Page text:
SEPTEMBER 21, 2010: A FEW SURE-FIRE WAYS TO MAKE YOUR CAR STORY LESS INTERESTING

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Our reason for existence is pretty simple: we want to tell your car or truck story.

 

We want to know why you own a vehicle that comes from a bygone era of memories and styles.

 

‘You tell us why you own what you own from the golden past and we put it in writing. It’s a pretty simple concept and it is always interesting to hear the story from the owner.’

 

Well…almost always.

 

The top of our list for non-stories are guys who are temporary owners. The “For Sale” sign on a vintage ride has a zero interest factor for us and we are not talking about financial terms here.

 

We would like to talk to the next guy who bought the vehicle from these guys to connect the right dots. The new owner may have an emotional reason for ownership, and that is the angle that works for us.

 

As stated earlier, the emotional side of ownership is the sole reason for our existence. Sure we could talk about the optioned-out rarities that have a built-in upside from an investment point of view. As a matter of fact, we do include these factors in some of our stories- mostly because we realize that many car guys have to really sell the old car concept to their wives. That is never an easy task, and it has been a part of many stories that we have done in the past.

 

It is part of the blood in the game that is so familiar to any car guy who has had to balance his old car addiction with the survival of his marriage. So a temporary owner at a car show is not a big draw for us.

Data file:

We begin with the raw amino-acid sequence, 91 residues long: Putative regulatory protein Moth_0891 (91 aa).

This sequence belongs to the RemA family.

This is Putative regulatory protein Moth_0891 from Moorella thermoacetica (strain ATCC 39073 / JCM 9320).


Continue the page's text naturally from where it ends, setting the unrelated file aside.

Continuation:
Second on our hit list are the fake car guys: the kind of guys who have bought old cars on a whim and feel no real attachment to the vehicle. They have little explanation for the purchases beyond a bizarre kind of soulless impulse buy. We can only hope that they do not make dog ownership decisions the same way. Dogs and old cars deserve a much better owner and fate.

 

We don’t even pretend to understand the guys who buy vintage cars in a loveless relationship. They have sucked the sheer joy of ownership out of the equation and replaced the emotional side of this experience with a shrug and massive indifference.

 

Fortunately we have found that most owners fall well outside of these narrow and depressing boundaries, so our job is relatively easy. We walk up to the first car we see and start taking notes about the beautiful relationship between vintage ride and owner.

 

‘The rest is easy.’

 

Jim Sutherland @mystarcollectorcar.com

COMMENTS

DENISE:”ha ha so true here, a real lover would  NEVER sell their old dog,  or vehicle… play for keeps  :)”

BOB:”The former Ms fought like hell to keep the dog, (which she promptly gave away) got the ’59 chev as small part of settlement, then left it standing outside with all windows open for summer and fall until the neighbourhood cats and wasps ruined the interior.  Then called the towing guys.  Boy talk about commitment – sure showed me!!”

SARAH:”and you know the story of RED and the Love I have for the beast right? My hubby would sell him in a minute I’m working on twelve years of a romance with my boy I love that truck and it most likely will become my grandson’s one day. Some things are just NOT FOR SALE :)”

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